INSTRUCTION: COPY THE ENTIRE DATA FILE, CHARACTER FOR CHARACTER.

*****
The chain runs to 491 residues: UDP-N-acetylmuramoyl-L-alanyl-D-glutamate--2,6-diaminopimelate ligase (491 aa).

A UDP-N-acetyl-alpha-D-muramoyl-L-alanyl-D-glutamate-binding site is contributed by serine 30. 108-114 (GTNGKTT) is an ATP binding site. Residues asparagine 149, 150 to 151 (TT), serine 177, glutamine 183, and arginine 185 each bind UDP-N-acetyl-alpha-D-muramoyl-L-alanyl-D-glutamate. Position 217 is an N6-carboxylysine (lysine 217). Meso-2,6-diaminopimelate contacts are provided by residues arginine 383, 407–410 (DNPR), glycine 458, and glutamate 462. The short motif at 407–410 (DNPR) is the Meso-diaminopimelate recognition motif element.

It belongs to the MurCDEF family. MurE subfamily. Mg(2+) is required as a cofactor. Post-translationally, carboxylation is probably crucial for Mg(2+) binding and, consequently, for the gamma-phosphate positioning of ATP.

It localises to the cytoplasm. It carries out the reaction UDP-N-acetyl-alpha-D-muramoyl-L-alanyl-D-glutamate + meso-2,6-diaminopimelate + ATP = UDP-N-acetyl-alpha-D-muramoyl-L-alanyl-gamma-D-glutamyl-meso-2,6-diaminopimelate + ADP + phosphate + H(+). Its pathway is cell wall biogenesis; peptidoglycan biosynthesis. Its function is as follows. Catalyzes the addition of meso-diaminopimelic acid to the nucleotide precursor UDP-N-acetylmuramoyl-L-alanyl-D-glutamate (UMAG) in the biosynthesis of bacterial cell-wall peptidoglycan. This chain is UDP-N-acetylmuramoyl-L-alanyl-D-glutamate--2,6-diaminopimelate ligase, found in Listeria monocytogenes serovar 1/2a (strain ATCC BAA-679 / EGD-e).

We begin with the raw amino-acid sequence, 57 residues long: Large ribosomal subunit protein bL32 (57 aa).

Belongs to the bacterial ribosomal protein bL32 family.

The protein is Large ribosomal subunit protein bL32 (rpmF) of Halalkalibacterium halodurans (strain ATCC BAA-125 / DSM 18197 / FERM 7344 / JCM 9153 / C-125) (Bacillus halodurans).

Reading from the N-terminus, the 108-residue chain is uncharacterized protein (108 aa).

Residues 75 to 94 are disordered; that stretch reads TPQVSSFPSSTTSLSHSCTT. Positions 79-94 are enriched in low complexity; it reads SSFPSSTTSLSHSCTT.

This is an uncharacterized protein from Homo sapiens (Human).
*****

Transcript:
The chain runs to 491 residues: UDP-N-acetylmuramoyl-L-alanyl-D-glutamate--2,6-diaminopimelate ligase (491 aa).

A UDP-N-acetyl-alpha-D-muramoyl-L-alanyl-D-glutamate-binding site is contributed by serine 30. 108-114 (GTNGKTT) is an ATP binding site. Residues asparagine 149, 150 to 151 (TT), serine 177, glutamine 183, and arginine 185 each bind UDP-N-acetyl-alpha-D-muramoyl-L-alanyl-D-glutamate. Position 217 is an N6-carboxylysine (lysine 217). Meso-2,6-diaminopimelate contacts are provided by residues arginine 383, 407–410 (DNPR), glycine 458, and glutamate 462. The short motif at 407–410 (DNPR) is the Meso-diaminopimelate recognition motif element.

It belongs to the MurCDEF family. MurE subfamily. Mg(2+) is required as a cofactor. Post-translationally, carboxylation is probably crucial for Mg(2+) binding and, consequently, for the gamma-phosphate positioning of ATP.

It localises to the cytoplasm. It carries out the reaction UDP-N-acetyl-alpha-D-muramoyl-L-alanyl-D-glutamate + meso-2,6-diaminopimelate + ATP = UDP-N-acetyl-alpha-D-muramoyl-L-alanyl-gamma-D-glutamyl-meso-2,6-diaminopimelate + ADP + phosphate + H(+). Its pathway is cell wall biogenesis; peptidoglycan biosynthesis. Its function is as follows. Catalyzes the addition of meso-diaminopimelic acid to the nucleotide precursor UDP-N-acetylmuramoyl-L-alanyl-D-glutamate (UMAG) in the biosynthesis of bacterial cell-wall peptidoglycan. This chain is UDP-N-acetylmuramoyl-L-alanyl-D-glutamate--2,6-diaminopimelate ligase, found in Listeria monocytogenes serovar 1/2a (strain ATCC BAA-679 / EGD-e).

We begin with the raw amino-acid sequence, 57 residues long: Large ribosomal subunit protein bL32 (57 aa).

Belongs to the bacterial ribosomal protein bL32 family.

The protein is Large ribosomal subunit protein bL32 (rpmF) of Halalkalibacterium halodurans (strain ATCC BAA-125 / DSM 18197 / FERM 7344 / JCM 9153 / C-125) (Bacillus halodurans).

Reading from the N-terminus, the 108-residue chain is uncharacterized protein (108 aa).

Residues 75 to 94 are disordered; that stretch reads TPQVSSFPSSTTSLSHSCTT. Positions 79-94 are enriched in low complexity; it reads SSFPSSTTSLSHSCTT.

This is an uncharacterized protein from Homo sapiens (Human).